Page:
# Find all real numbers $x$ for which there is a linear map $T:\mathbb{R}^3\to \mathbb{R}^3$ such that $T(1,1,1)=(1,x,1)$ and $T(1,0,-1)=(1,0,1).$

Find all real numbers $x$ for which there is a linear map $T:\mathbb{R}^3\to \mathbb{R}^3$ such that $T(1,1,1)=(1,x,1)$ and $T(1,0,-1)=(1,0,1).$

I am not sure how to proceed with this problem. I know that if $\{v_1,v_2,v_3\}$ are the basis of $\mathbb{R}^3$ then there exists a unique linear transformation $T$ such that $T(v_1)=u_1,T(v_2)=u_2$ and $T(v_3)=u_3$ where $u_1,u_2$ and $u_3$ are vectors in $\mathbb{R}^3.$ Any hints/advice regarding this problem will be much appreicated.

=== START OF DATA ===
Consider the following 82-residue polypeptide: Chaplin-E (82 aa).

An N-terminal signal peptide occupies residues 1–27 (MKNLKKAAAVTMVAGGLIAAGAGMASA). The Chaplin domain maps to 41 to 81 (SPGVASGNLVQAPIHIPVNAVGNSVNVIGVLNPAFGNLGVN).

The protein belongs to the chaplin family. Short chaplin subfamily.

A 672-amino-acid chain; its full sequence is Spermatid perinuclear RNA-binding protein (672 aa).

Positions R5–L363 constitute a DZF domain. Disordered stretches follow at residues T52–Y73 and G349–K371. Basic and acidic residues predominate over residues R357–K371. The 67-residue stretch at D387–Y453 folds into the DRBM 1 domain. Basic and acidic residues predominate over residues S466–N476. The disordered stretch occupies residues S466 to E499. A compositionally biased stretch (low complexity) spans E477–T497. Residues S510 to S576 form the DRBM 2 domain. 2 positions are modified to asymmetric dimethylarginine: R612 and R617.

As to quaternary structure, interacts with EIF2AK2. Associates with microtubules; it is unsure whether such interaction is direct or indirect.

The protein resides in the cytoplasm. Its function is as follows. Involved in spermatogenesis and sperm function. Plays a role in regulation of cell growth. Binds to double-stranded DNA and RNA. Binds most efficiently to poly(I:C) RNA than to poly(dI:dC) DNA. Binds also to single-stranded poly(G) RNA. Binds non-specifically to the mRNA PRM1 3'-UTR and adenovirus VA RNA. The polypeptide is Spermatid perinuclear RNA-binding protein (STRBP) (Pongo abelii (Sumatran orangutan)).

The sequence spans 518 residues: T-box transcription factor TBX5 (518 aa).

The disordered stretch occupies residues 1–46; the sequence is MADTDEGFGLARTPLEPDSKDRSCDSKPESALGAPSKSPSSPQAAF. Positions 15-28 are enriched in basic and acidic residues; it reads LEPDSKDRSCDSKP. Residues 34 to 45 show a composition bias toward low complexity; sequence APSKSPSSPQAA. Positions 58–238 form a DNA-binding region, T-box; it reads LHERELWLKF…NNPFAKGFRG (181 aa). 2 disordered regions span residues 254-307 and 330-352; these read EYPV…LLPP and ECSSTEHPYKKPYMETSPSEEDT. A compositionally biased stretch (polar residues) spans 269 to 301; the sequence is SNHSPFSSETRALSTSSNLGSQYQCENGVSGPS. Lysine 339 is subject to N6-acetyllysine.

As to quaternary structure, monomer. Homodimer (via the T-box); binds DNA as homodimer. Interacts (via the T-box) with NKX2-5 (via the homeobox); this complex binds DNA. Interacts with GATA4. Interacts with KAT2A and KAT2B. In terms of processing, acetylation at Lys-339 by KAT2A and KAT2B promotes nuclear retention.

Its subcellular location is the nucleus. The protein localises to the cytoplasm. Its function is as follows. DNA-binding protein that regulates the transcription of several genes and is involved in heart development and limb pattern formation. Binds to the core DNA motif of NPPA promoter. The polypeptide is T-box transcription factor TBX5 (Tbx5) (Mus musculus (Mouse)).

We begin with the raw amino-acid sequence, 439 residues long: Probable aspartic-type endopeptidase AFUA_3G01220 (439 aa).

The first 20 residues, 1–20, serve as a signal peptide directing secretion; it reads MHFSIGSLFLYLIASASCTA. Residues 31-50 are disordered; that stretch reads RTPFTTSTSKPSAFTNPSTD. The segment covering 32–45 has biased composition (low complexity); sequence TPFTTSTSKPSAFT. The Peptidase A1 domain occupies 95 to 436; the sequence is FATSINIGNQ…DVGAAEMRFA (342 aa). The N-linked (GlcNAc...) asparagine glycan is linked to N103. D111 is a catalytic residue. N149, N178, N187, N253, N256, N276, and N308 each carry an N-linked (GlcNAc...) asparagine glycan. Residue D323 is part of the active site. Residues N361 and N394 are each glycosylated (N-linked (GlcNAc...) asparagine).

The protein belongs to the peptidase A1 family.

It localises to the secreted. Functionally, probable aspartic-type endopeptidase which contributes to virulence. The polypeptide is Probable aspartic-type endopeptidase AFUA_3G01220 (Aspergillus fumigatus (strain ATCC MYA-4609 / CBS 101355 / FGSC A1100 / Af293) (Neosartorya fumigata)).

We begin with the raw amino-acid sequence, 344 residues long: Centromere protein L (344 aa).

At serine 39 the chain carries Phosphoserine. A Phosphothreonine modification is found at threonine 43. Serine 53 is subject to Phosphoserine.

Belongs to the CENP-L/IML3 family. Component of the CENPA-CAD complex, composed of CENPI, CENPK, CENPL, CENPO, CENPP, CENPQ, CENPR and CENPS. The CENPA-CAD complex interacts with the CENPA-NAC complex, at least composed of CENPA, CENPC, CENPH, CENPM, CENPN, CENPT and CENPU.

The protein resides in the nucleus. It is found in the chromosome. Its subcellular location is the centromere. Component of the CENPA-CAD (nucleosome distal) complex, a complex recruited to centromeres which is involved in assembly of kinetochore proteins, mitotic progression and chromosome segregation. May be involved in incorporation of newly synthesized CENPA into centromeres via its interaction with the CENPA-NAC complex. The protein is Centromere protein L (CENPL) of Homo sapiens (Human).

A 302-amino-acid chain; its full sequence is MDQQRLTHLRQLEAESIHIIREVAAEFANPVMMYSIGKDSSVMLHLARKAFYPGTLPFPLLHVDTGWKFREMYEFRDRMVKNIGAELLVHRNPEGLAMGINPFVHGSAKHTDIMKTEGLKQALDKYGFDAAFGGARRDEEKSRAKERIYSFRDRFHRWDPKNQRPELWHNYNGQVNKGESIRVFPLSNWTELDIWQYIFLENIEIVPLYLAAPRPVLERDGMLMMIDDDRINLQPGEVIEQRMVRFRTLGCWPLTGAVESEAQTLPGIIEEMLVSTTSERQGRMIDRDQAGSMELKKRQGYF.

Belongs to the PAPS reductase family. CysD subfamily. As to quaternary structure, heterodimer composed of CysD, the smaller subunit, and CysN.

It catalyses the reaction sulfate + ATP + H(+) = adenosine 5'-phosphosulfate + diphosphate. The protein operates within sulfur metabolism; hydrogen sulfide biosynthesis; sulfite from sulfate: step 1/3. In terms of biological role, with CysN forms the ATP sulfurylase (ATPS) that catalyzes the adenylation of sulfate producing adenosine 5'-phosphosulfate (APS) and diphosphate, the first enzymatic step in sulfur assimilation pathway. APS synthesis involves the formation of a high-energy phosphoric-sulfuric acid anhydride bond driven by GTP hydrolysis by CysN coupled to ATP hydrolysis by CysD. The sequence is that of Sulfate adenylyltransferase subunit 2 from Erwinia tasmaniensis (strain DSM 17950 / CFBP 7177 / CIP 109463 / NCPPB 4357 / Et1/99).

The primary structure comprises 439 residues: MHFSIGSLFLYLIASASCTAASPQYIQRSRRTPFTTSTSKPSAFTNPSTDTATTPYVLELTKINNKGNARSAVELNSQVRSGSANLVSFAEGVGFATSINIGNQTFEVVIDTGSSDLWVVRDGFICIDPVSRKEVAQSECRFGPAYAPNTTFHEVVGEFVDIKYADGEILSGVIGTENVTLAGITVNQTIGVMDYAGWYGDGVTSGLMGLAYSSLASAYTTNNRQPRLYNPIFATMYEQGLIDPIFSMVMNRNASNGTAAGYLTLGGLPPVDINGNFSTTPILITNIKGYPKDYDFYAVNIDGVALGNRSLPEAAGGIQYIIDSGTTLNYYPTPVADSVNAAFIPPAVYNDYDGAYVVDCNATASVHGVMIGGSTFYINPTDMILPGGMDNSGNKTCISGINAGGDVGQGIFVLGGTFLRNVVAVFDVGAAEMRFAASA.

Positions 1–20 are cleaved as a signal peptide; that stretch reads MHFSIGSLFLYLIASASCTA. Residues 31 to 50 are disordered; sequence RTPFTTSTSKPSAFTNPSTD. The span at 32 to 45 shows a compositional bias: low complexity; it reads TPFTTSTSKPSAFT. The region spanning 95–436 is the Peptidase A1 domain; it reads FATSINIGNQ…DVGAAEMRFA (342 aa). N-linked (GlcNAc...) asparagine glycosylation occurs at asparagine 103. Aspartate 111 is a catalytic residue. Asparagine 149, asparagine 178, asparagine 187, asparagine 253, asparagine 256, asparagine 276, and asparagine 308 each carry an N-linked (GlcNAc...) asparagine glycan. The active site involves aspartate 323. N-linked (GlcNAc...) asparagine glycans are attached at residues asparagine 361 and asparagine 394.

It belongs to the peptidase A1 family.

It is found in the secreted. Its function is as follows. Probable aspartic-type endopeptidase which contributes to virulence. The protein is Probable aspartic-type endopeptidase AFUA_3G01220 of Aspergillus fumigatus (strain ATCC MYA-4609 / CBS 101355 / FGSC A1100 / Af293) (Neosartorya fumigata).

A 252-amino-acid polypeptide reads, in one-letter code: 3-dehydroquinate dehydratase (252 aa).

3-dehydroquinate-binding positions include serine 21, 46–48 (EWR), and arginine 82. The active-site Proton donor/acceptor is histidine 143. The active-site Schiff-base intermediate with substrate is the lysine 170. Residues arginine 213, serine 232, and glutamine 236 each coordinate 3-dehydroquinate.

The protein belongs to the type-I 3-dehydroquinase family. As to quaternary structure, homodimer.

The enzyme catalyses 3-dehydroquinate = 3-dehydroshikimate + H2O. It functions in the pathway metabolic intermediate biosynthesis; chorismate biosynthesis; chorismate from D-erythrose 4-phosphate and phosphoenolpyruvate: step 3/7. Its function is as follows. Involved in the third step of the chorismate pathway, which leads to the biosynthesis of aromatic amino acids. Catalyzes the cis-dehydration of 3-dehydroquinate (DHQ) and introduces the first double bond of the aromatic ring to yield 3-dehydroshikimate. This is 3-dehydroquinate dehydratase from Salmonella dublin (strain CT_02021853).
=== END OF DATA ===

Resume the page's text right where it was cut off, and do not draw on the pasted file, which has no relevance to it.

You are almost there. Add a vector $v$ to the set $\bigl\{(1,1,1),(1,0,-1)\bigr\}$ such that $\bigl\{(1,1,1),(1,0,-1),v\bigr\}$ is a basis of $\mathbb{R}^3$. Then, by the theorem that you mentioned, there is a linear map in the conditions that you describe (choose $f$ such that $f(v)=(0,0,0)$, for instance), for each real number $x$.